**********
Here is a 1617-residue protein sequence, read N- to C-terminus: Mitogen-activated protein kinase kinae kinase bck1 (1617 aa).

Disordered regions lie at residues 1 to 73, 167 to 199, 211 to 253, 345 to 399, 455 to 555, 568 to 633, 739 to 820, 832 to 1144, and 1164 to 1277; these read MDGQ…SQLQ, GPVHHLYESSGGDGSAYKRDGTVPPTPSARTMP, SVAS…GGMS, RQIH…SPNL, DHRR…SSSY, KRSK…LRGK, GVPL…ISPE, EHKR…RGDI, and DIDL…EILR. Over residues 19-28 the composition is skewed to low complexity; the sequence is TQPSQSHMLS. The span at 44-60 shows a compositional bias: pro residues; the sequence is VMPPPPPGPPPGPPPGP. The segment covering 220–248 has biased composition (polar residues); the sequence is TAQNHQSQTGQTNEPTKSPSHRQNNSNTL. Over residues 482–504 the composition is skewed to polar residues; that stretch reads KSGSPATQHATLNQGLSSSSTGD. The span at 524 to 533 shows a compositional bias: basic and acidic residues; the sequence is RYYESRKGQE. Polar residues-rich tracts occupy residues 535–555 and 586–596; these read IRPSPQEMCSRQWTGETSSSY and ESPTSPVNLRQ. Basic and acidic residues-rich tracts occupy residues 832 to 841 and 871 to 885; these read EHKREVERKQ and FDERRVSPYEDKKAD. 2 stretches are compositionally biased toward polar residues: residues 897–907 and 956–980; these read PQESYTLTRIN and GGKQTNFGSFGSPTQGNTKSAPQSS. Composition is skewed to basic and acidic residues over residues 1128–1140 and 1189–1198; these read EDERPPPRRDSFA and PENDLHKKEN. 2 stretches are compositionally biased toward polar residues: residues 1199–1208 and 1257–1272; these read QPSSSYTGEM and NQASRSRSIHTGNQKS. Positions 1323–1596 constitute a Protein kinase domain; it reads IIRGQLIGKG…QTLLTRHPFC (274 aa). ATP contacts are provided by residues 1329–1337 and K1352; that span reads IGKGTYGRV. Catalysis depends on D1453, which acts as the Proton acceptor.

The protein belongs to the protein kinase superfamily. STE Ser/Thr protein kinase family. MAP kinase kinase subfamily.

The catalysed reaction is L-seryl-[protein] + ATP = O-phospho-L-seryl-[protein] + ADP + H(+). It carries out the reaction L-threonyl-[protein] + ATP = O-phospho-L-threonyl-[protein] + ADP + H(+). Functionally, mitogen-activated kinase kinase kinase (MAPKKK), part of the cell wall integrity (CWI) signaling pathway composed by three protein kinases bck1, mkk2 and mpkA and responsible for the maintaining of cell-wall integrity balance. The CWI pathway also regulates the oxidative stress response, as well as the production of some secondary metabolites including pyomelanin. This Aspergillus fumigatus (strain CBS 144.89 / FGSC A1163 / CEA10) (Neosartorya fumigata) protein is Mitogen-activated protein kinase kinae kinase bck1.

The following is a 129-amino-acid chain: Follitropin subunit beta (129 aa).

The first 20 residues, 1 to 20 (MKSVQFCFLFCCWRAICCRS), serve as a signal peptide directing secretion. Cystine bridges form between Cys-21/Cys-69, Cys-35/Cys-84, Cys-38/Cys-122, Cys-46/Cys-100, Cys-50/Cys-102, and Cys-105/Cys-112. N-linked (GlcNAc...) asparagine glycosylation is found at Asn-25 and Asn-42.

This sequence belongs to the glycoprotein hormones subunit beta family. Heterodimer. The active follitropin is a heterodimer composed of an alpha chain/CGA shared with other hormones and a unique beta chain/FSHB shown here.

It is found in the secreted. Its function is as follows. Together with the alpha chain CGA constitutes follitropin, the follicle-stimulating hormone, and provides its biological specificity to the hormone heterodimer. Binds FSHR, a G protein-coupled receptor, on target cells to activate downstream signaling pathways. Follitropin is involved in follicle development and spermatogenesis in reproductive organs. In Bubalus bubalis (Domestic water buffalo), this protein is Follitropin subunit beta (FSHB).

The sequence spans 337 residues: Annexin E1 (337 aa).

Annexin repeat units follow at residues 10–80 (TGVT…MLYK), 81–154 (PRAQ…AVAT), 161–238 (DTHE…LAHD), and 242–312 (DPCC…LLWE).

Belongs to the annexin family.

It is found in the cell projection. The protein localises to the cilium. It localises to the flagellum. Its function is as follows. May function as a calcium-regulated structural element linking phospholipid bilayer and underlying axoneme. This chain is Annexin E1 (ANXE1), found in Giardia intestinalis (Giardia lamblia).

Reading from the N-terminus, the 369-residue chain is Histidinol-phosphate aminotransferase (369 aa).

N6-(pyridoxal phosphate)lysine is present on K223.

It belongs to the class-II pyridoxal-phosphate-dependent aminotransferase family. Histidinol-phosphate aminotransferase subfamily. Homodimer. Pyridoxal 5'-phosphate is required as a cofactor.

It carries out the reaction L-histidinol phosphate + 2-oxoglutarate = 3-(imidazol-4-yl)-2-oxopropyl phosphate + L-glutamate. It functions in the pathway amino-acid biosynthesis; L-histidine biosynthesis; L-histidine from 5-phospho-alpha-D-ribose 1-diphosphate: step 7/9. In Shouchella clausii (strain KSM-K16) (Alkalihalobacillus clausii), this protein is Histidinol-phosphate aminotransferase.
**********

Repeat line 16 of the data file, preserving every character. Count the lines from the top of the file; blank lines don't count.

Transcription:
It carries out the reaction L-histidinol phosphate + 2-oxoglutarate = 3-(imidazol-4-yl)-2-oxopropyl phosphate + L-glutamate. It functions in the pathway amino-acid biosynthesis; L-histidine biosynthesis; L-histidine from 5-phospho-alpha-D-ribose 1-diphosphate: step 7/9. In Shouchella clausii (strain KSM-K16) (Alkalihalobacillus clausii), this protein is Histidinol-phosphate aminotransferase.